Languages constantly borrow words from each other. Sometimes, the words remain the same as in the original, or slightly changed, and sometimes there are other factors that make them change. We have a couple of words in English that have remained essentially the same:
– English organ, “musical instrument,” borrowed via French and Latin from Greek organon, “organ, instrument, tool”
– English crocodile, borrowed via Latin from Greek krokodilos.
However, the same Greek sources gave a different result when Armenian borrowed from them.
The word organon, with the meaning of “organ,” should have been transliterated as որգանոն (organon) in Classical Armenian; as we all know, the letter օ did not exist in the Armenian alphabet in the fifth century A.D.
Instead, it became ergion (երգիոն) or ergehon (երգեհոն), which today we pronounce yerkion or yerkehon in Western Armenian. How the root changed? The reason has to be found in the influence of the well-known word erg (երգ) that meant “song” and “poem” in Classical Armenian, but also “musical instrument.” (Today yerk only means “song”).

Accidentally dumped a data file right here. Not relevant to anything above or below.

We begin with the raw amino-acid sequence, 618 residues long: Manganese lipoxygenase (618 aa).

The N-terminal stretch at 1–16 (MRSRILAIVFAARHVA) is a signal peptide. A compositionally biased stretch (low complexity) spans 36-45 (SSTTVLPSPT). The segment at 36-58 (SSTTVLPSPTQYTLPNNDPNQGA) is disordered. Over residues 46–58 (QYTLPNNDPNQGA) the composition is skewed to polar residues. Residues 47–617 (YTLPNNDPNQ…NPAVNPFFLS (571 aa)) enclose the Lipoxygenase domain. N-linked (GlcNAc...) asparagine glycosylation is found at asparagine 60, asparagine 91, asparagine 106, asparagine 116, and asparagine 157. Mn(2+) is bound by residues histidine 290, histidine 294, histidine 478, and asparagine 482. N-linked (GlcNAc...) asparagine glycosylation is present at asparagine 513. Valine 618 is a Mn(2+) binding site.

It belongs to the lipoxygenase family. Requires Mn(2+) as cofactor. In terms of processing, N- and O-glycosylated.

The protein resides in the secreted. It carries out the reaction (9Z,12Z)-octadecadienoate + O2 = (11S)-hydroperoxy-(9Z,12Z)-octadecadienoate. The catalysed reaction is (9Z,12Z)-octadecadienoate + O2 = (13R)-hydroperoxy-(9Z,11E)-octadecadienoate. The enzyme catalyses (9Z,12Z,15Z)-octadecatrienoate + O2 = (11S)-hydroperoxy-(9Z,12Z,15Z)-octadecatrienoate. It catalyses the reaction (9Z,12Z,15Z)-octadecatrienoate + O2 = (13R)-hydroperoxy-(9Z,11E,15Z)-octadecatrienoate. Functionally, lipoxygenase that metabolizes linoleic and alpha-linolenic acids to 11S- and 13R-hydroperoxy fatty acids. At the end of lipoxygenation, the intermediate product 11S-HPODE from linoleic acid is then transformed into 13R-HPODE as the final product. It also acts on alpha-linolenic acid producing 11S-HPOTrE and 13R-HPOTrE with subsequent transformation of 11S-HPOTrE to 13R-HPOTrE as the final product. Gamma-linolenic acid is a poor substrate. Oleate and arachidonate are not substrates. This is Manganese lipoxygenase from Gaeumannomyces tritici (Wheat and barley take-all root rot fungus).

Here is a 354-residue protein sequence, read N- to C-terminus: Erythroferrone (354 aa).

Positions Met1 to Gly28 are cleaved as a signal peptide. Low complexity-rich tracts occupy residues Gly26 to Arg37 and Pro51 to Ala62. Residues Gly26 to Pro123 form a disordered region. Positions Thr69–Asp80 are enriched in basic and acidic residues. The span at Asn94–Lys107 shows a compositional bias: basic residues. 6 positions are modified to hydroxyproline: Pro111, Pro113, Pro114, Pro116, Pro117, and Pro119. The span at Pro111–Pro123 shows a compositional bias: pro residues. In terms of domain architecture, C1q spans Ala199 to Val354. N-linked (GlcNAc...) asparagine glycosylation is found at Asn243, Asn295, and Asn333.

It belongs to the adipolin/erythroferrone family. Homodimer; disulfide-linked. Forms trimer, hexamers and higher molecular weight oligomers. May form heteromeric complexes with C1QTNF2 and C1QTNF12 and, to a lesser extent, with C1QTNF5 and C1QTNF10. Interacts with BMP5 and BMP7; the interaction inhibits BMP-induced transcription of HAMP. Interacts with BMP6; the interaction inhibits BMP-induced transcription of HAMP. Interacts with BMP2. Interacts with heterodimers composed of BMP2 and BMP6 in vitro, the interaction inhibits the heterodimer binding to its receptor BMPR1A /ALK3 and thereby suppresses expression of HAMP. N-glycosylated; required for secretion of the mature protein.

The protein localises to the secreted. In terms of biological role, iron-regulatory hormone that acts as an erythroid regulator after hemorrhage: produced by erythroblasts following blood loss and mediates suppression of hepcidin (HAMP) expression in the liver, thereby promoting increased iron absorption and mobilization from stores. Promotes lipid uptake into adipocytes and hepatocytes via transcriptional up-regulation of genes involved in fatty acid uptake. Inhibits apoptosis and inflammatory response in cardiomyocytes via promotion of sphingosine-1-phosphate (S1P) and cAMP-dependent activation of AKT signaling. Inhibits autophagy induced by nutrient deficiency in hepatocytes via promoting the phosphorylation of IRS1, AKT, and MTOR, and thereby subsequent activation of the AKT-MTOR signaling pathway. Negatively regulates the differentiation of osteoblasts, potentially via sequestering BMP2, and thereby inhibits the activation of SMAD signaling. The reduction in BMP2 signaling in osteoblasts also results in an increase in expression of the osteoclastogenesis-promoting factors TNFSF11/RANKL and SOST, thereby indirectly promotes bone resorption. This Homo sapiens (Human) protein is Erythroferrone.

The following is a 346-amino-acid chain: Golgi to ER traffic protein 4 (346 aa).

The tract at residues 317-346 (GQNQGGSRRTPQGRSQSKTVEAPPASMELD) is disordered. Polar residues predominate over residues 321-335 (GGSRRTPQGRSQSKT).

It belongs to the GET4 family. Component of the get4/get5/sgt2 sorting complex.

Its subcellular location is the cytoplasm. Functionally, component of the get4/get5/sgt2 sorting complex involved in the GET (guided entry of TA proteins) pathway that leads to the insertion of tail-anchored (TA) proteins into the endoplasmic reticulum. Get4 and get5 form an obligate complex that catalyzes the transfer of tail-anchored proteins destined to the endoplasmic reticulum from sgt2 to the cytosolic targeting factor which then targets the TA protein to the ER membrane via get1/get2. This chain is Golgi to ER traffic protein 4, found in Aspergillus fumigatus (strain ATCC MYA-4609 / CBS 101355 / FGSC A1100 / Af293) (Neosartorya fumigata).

Something similar seems to have happened with the Armenian for “crocodile.” The Greek krokodilos became kokordilos (կոկորդիլոս), which today we pronounce gogortilos in Western Armenian. Crocodiles have big mouths and the word kokord/gogort (կոկորդ) means “throat, gorge.” Perhaps whoever used the Greek word for the first time wanted to make sense for the Armenian speaker that the crocodile, actually, had a big throat.